Ad-blocking is a cultural challenge, not a technical one
It’s time for some ‘nudge’ thinking or choice architecture to help reframe the proposition to consumers, Dominic Mills believes.
Rather late in the day, it seems to me, the ad industry has woken up to the threat of ad-blocking. Most of this has been provoked by the launch of iOS 9.
Even the mighty Goldman Sachs has weighed in, and when the ‘vampire squid’ takes an interest in something, it’s really time to worry.
In fact the problem has been around for a while, but the industry has been asleep at the wheel. About 18 months ago, I sat on the panel discussing the problem with industry figures, one of who ran a trading desk.
When he returned to his office, he did a quick straw poll of his staff and, to his shock, found that they all used ad-blockers. Doh!
What is absent in the debate, curiously, is any attempt to reframe the issue. And I don’t just mean by those for whom every cloud has a silver lining – i.e. printed versions of newspapers, magazines and outdoor (more on which later) – or even PR/owned media – all of which share one unimpeachable virtue: they can’t be blocked.
If you read some of the stuff coming out of the IAB, you’d think they’re coming at it the wrong way. The UK arm seems to think the problem can be solved by ‘improving the user experience’ – which I take it is shorthand for making the ads better, not following consumers round like stalkers and showing a modicum of self-restraint when it comes to frequency. Fat chance.
Meanwhile, the US arm, in what sounds like complete panic, has been talking about legal action, and fluffing itself up into a a state of righteous indignation about the immorality of the ‘racketeering’ approach employed by some ad-blockers.
Of course some of it is racketeering. But moaning about it isn’t going to help, because the thing about racketeering is that the ‘victims’ are complicit in it. The publishers are as keen to do ‘whitelisting’ deals with ad-blockers as the latter are to hoover up the money.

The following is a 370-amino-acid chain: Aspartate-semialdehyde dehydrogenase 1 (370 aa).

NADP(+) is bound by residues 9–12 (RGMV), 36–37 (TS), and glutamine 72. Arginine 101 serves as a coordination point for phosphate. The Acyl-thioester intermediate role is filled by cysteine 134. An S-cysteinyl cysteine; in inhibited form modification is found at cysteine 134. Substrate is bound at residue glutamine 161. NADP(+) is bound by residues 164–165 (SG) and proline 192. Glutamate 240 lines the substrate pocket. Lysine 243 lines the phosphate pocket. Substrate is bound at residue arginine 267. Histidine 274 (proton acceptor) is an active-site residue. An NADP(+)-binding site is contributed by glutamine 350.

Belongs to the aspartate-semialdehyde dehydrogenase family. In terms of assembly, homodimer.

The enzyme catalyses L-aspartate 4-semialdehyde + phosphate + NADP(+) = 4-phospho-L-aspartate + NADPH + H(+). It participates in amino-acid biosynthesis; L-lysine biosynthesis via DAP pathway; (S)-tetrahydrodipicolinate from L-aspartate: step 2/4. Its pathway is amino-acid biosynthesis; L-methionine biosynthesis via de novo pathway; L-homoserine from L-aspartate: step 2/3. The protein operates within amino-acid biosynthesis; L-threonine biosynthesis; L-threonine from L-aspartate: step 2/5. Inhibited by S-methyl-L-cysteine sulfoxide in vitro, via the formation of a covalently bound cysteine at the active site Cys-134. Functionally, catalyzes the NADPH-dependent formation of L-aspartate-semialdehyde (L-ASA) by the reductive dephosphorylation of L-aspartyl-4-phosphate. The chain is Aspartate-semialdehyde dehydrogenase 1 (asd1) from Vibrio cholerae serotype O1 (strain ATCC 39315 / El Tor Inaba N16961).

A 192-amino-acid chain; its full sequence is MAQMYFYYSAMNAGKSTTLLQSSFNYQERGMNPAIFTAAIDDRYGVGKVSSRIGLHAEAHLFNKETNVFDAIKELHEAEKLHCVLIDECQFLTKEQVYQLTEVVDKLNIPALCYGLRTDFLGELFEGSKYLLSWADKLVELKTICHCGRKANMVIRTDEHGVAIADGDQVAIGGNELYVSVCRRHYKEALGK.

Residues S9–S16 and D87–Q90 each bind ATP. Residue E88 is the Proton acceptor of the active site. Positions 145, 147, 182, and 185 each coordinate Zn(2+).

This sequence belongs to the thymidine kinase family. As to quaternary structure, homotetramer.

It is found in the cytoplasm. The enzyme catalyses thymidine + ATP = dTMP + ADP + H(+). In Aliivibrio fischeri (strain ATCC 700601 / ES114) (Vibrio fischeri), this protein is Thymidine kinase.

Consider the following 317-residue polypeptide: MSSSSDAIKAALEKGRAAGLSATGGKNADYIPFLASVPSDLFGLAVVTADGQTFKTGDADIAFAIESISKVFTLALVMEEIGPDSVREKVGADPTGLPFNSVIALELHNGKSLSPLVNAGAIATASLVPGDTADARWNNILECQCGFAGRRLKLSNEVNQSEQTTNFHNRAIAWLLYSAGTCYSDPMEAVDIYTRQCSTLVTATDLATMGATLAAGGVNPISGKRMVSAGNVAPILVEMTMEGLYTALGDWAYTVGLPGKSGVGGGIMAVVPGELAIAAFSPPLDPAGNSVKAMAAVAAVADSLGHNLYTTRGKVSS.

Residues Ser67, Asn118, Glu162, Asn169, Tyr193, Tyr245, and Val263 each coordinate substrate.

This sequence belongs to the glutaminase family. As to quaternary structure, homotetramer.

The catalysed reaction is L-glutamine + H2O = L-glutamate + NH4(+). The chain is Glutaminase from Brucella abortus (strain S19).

Both approaches are daft. Who decides what constitutes ‘better advertising’ such that consumers are only too pleased to turn off their ad-blockers? Brian Jacobs summarises the argument beautifully here.
And as for the idea of taking legal action? Don’t make me laugh. Have they forgotten the disastrous way the music business went about tackling piracy a decade ago?
The problem, I think, is that the ad industry frames the issue as a technical one, that can be solved just by tweaking a few formats here, and channelling everything into native.
But it needs to be reframed as a series of overlapping cultural issues. Some people just don’t like ads; some think we live in a free culture, where they don’t have to pay for stuff; some hate data intrusion; some people don’t understand the way ads fund free content; and some people just don’t care that it does, and don’t care that their behaviour places the media they consume at risk.
On the latter, by the way, it will be interesting to see if the debate about ad-blocking widens to include the BBC’s digital activities. As long as consumers can go to the BBC for news/entertainment, the ability of the commercial media to fight back by blocking the adblockers is circumscribed.
But that is a whole other question. …
… read on at mediatel.co.uk